Tuesday, December 10, 2013

Fiction bonus: 200-word challenge, Part 3

This week, for the Chuck Wendig challenge, I chose to continue Wanderer’s continuation of Meagan‘s story featuring a snarky demon, some particularly terrible summoners, and gin. I’ve included their parts first and then my addition.  The result isn't quite my usual PG material, so be warned.

         “Yes, this penthouse view is quite breathtaking,” I turned to the luscious blonde before me, “but not nearly as lovely as—”

A thunder clap, and then I was standing in a small, glowing circle, surrounded by a gaggle of chanting fools in robes.

“Oh great Sorasel im Palat, lord of fire and darkness, fell devourer of the innocent, conqueror of—” Arcane symbols covered the speaker’s robes, nearly obscuring the heavy crimson fabric.

“Yes, yes, get on with it.” I gestured with my gin martini.

He paused, then finished in a post-pubescent squeak, “We invoke thy true name and bid thee do our will.”

“Oh you do, do you? Well I want you to send me back. I was having a smashing time, and that girl may not have two brain cells to rub together, but she looked quite likely to do some rubbing together. If you know what I mean.”  
The robe-wearers shuffled, and whispered amongst themselves. The leader piped up again.

“O great Sorasel im—“

“Stop that, stop that,” I interrupted. “Only my dad calls me that. I prefer my middle name. If you must speak, call me Stewart.”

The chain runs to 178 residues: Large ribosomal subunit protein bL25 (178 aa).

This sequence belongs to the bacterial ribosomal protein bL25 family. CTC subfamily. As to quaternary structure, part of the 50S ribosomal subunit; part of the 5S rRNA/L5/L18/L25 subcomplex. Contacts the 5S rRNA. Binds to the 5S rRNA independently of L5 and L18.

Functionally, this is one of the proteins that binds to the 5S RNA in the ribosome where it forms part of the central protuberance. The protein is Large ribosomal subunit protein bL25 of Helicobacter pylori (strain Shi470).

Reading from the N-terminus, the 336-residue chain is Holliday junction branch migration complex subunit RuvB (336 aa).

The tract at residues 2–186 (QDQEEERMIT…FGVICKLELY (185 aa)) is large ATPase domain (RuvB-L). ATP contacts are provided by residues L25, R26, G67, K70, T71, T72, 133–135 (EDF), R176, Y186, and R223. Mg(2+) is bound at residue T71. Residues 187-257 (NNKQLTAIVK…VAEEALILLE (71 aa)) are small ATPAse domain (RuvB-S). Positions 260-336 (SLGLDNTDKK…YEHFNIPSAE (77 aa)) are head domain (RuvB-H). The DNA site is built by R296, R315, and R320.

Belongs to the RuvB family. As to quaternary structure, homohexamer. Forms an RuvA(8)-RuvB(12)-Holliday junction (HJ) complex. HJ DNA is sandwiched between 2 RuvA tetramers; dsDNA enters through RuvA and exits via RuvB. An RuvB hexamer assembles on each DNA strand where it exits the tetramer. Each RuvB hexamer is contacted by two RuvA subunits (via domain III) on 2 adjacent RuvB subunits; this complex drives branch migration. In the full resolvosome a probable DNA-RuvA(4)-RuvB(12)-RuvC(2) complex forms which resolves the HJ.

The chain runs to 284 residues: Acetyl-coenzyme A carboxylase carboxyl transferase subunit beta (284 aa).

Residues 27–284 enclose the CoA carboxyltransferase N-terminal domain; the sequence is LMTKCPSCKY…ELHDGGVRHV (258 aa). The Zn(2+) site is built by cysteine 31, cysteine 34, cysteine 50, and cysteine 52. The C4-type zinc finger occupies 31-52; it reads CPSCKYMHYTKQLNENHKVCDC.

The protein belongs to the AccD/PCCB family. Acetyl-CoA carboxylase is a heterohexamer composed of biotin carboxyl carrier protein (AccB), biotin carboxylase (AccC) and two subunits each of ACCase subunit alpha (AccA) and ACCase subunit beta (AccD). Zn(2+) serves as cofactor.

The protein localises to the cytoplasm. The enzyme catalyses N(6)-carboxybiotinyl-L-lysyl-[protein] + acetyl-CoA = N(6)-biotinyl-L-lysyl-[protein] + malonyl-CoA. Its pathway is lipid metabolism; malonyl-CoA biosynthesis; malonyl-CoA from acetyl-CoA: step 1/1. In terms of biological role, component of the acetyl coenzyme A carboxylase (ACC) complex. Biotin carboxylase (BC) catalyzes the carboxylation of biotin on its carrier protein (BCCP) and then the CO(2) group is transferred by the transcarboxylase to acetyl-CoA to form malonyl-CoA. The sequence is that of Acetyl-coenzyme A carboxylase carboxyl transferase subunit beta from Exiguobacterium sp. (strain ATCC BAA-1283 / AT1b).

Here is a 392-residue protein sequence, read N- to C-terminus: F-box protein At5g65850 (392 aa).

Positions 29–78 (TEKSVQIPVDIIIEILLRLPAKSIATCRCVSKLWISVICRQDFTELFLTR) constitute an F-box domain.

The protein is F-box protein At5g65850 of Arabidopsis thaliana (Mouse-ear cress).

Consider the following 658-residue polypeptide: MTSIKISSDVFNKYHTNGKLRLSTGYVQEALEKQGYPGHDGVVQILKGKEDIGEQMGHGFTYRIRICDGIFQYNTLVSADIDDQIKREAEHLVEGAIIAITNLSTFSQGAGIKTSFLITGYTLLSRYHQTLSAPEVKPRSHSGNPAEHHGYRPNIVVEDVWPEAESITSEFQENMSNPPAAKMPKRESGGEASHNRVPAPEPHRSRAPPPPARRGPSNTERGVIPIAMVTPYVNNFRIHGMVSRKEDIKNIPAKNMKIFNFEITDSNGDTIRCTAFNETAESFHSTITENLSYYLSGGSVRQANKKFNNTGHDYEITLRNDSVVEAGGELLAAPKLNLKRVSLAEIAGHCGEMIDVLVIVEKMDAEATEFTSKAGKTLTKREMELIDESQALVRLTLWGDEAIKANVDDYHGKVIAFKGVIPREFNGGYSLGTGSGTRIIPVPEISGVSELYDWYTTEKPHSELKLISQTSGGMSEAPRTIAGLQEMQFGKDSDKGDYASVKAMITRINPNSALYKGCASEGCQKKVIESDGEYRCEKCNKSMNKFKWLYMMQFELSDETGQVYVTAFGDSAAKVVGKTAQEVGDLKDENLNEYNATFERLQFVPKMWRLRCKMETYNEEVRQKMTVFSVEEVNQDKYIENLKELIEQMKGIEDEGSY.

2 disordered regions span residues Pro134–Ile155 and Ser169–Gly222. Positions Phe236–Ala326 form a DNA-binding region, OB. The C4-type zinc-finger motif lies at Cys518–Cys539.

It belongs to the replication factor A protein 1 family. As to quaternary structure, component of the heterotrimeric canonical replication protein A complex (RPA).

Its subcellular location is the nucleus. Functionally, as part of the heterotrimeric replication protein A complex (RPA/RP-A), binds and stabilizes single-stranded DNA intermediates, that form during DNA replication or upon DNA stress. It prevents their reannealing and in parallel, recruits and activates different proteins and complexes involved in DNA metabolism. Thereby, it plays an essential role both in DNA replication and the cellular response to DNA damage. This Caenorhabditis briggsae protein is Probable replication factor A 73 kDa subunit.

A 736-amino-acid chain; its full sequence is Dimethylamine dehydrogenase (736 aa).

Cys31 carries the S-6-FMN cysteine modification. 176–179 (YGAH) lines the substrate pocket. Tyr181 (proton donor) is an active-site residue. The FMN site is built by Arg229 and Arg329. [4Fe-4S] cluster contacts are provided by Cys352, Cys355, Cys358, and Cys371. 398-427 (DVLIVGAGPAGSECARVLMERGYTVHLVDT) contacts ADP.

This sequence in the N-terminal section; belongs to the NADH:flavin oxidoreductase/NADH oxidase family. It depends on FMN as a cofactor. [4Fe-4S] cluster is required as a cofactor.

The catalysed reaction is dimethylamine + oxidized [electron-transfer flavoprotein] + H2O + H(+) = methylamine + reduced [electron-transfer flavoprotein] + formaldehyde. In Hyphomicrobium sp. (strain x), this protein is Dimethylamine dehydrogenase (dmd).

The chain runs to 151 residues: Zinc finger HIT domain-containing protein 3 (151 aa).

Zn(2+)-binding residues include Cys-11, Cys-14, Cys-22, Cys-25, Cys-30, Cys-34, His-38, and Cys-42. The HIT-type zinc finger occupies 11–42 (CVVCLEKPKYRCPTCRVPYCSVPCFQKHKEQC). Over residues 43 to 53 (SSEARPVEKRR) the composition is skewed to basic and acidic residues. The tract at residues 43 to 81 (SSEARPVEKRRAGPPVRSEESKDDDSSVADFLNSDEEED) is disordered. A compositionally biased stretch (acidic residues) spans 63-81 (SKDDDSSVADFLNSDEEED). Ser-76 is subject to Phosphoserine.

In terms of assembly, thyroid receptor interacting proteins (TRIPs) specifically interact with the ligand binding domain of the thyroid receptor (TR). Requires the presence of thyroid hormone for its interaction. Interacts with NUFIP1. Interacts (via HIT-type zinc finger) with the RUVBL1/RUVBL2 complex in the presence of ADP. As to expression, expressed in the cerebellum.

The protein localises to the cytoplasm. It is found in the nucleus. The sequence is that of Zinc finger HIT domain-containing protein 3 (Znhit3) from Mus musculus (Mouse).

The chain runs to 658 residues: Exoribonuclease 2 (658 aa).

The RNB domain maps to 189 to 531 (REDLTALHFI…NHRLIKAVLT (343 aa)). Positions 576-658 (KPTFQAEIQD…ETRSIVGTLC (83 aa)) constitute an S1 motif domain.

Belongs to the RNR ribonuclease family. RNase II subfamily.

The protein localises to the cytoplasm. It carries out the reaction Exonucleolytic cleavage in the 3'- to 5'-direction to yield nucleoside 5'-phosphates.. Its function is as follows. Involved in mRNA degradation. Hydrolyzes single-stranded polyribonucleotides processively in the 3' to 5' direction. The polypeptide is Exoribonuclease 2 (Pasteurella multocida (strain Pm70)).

More shuffling and whispering from my summoners.

—————- (Part 2)
“Oh great and mighty…Stewart….” the leader—whose pasty face was mostly spots—began again. “We bind thee to our will.”

I took a sip of my martini—extra dirty, extra olives—and raised an eyebrow at the little prat. Summoners used to know what they were doing. I looked at the floor where their demon trap was sloppily drawn with what smelled unmistakably like fresh, store-bought spray paint. I sighed. What happened to the blood of a virgin? Or even the vital fluids of an unwilling Christian priest? 

I noticed their silence; I could practically smell their fear—a mixture of piss and that foul deodorant that promised them flocks of women. I took another gulp of the martini—it was perfect. Almost as flawless as my blonde client who was no doubt currently working her minimal intelligence into a sweat in an effort to find me.

“Well? Get on with it.”

“We bound you, oh great Sora—er—Stewart.”

“I heard that part. So,” I made sure to smile with all of my teeth. “You’ve bound me. Congratulations. Now, what do you plan to do?”

“Jaime, this was your idea.” One of the other robed figures poked the leader.

And my 200 words:
Jaime shrugged.  "You know what we're asking.  Oh, great Stewart--that sounds silly, can't we use your demon name?"

"No.  If you call me by that ridiculous name it's all off."

"Fine, then.  Oh, great Stewart, we bind you--"

"You've said that.  What the hell do you want?  I've got things to do.”  And people to see, especially the blonde.

"Yes."  Jaime was getting bolder.  "We bind you to our service, to do our homework for us."

"What?  That's cheating.  I can't do that."

"What do you mean you can’t cheat?  You're a demon.  You're supposed to be evil, and you have to do whatever we command.  It’s in the book."  Jaime waved a hand-bound tome at me, as though I was going to pay attention to that.

"I'm not doing your homework for you, and that's flat.  How about I conjure you some chicks?"  Surely that would distract these teenaged would-be wizards.

"Chicks won't get us into MIT," one of the other kids whined.

I had to put an end to this.  The blonde back in my office wouldn't stay there forever, and I had better things to do than bandy words with a gaggle of incompetent conjurers.

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